I’m excited to announce that the highly-anticipated Talent Acquisition Factbook 2015: Benchmarks and Trends in Spending, Staffing, and Key Recruiting Metrics was published today. This research report is particularly timely for contemporary Talent Acquisition (TA) leaders. With the job market continuing its recovery, TA leaders are applying a laser-focus on how they attract and engage the talent they seek.
Why, you might ask, is this different than any another time? It boils down to this—candidates are not simply coming along for the recruiting ride—they’re driving the car now that the Internet has revolutionized candidates’ ability to search for jobs and market their skills. Potential candidates can learn detailed information about an organization just by performing a quick Internet search. Candidates can find open positions located anywhere in the world, and those with critical skills in scarce supply can easily find organizations willing to pay them more money to switch employers. Further, with the advent of social media came the ubiquitous ability to passively look for jobs (even when happily employed) by posting one’s employment experience on a social or professional networking site
Of course, this is not new news. We have spent the past several months researching ways for recruiters to become more effective—from focusing on improving the candidate experience, recruiting the long-term unemployed, to maximizing campus recruiting efforts, implementing veteran hiring initiatives (publishing in May), and developing stronger relationships with hiring managers (publishing in July). So, where does the TA leader begin today?
The Talent Acquisition Factbook 2015 should help TA leaders determine
where they need to focus and may help them build a credible business case for
further investment. This research helps answer the big questions TA leaders have
regarding cost per hire, sources of hire, time to fill, and new hire voluntary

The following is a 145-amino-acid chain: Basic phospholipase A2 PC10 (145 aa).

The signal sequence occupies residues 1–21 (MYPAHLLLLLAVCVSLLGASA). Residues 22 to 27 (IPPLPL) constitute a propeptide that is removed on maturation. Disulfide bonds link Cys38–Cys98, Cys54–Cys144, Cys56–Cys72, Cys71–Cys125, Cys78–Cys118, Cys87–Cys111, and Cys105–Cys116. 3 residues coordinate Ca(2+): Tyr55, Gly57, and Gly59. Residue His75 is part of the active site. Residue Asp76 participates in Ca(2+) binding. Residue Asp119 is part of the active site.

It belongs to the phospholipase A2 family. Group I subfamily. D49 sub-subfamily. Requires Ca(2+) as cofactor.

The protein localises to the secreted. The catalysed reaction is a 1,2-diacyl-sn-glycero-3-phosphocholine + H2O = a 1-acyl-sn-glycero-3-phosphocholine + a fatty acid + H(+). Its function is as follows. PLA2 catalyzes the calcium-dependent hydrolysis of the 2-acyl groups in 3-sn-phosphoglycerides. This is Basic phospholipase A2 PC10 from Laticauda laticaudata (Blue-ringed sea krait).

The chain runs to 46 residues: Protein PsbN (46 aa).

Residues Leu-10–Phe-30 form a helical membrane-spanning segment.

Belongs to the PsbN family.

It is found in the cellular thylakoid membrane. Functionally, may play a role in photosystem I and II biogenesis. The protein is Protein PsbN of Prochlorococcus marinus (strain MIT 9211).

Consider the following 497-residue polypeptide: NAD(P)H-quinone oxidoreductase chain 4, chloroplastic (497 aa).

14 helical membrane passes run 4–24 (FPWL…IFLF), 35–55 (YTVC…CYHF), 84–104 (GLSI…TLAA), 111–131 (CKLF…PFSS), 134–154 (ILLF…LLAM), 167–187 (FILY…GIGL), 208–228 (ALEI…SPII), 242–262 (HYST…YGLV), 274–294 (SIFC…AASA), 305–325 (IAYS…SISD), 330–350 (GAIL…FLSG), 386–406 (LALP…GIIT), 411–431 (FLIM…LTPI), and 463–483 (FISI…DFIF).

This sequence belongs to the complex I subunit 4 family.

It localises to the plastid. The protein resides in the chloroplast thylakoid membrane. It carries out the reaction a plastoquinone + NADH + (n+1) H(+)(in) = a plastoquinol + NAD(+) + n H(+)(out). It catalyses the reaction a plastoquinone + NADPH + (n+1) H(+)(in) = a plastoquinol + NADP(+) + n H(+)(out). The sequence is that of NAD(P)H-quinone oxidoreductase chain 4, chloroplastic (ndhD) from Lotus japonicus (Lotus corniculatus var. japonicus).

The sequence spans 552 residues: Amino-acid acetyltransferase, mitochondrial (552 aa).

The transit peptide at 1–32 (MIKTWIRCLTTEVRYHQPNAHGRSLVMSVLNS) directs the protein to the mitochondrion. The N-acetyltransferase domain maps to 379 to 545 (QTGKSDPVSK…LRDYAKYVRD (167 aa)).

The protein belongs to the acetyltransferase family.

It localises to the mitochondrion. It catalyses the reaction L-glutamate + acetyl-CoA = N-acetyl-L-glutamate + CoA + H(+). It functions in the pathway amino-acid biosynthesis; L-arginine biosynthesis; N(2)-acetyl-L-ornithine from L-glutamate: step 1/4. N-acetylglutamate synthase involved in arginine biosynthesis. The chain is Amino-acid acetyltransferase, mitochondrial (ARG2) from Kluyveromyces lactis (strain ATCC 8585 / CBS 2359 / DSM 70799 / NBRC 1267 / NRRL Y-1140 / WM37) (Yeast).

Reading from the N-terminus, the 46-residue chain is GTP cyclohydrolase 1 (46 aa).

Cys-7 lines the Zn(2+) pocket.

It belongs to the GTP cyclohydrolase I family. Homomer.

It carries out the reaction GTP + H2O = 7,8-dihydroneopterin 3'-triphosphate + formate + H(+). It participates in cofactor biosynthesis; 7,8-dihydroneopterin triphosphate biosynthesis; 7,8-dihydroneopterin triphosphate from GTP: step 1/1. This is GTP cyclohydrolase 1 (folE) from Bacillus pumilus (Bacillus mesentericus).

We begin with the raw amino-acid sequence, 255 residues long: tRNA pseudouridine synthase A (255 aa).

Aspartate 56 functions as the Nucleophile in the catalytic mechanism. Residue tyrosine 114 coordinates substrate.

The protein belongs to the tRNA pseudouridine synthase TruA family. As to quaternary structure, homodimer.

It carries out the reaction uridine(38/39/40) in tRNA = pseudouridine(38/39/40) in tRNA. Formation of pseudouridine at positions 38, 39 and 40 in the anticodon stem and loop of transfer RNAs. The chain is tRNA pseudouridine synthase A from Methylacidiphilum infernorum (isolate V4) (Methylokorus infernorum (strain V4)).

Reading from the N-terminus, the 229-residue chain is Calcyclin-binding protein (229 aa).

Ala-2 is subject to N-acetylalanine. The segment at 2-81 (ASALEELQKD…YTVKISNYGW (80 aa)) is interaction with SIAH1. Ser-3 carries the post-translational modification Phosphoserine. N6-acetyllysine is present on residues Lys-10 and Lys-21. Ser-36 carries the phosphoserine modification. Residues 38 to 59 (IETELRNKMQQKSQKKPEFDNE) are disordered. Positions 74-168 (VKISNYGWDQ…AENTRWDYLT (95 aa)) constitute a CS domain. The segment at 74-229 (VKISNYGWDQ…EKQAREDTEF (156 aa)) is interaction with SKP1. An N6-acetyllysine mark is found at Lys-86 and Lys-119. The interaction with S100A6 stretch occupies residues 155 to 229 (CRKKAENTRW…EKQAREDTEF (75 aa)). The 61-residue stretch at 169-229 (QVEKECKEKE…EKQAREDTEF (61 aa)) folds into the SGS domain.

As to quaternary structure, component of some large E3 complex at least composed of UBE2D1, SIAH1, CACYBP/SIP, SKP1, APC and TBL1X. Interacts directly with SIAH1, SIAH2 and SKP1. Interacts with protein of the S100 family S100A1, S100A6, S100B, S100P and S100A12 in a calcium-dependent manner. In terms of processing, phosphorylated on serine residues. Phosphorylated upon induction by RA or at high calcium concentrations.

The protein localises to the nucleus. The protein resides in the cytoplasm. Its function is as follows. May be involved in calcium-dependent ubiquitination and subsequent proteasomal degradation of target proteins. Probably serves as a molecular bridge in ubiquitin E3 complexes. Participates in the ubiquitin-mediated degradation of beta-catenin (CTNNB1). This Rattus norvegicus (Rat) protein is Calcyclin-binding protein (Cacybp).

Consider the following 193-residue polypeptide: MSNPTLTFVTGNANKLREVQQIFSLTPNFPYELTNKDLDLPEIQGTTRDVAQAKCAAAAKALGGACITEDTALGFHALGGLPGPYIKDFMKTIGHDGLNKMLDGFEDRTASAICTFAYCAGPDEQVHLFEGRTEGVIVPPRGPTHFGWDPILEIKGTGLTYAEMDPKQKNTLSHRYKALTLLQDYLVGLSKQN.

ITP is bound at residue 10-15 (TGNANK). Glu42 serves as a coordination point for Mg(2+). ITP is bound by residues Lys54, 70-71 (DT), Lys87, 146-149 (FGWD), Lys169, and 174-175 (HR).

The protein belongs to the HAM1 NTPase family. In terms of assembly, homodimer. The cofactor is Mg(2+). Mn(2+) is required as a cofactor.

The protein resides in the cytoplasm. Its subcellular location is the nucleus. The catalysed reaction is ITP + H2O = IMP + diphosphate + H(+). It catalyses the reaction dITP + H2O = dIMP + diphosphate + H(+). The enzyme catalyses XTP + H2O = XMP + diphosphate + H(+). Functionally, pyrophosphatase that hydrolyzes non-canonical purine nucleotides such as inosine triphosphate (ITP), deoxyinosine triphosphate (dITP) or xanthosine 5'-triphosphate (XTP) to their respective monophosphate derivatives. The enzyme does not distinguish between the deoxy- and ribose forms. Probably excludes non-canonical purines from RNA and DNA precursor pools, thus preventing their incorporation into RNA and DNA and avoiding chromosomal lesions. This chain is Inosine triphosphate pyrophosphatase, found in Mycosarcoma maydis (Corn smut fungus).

In 2014, U.S. companies increased their average talent acquisition costs 7% from 2013, driven in part by an increase to nearly $4,000 cost per hire in 2014.
Professional networking sites went from 4% of the recruiting budget in 2011 to 12% on average in 2014. By contrast, agencies and third-party recruiters took a hit, claiming 18 percent of the recruiting budget in 2014, down from 38 percent in 2011.
Despite the increased spending on professional networks, the research shows that company websites drive more hires than other sources, followed by job boards, and internal candidates.
Overall, companies are finding it takes 52 days on average to fill open positions—up from 48 days in 2011.
High-impact TA functions have 40 percent lower new-hire turnover and are able to fill vacancies 20 percent faster than companies with more tactical recruiting functions.
Interested in learning more? Download the complimentary WhatWorks
Brief and join Jennifer
Krider and me for an online webinar, “Benchmarking
Talent Acquisition: The Shift to Candidate-Driven Recruiting,” on June 9th
at 2 p.m. EDT/19:00 BST.
As always, feel free to add a comment below, connect with me on Twitter @RAEricksonPhD, or by email at firstname.lastname@example.org
P.S. Bersin’s annual conference, IMPACT, is being held next week in Miami. The conference is sold out but you can follow the hashtag #IMPACTHR on Wednesday and Thursday, April 29-30, to hear Bersin by Deloitte analysts present new research and in-depth case studies by practicing corporate leaders
 For more information, Talent Acquisition Factbook 2015, Bersin by Deloitte / Jennifer Krider, Karen O’Leonard, and Robin Erickson, Ph.D., April 2015. Available to research members at www.bersin.com/library
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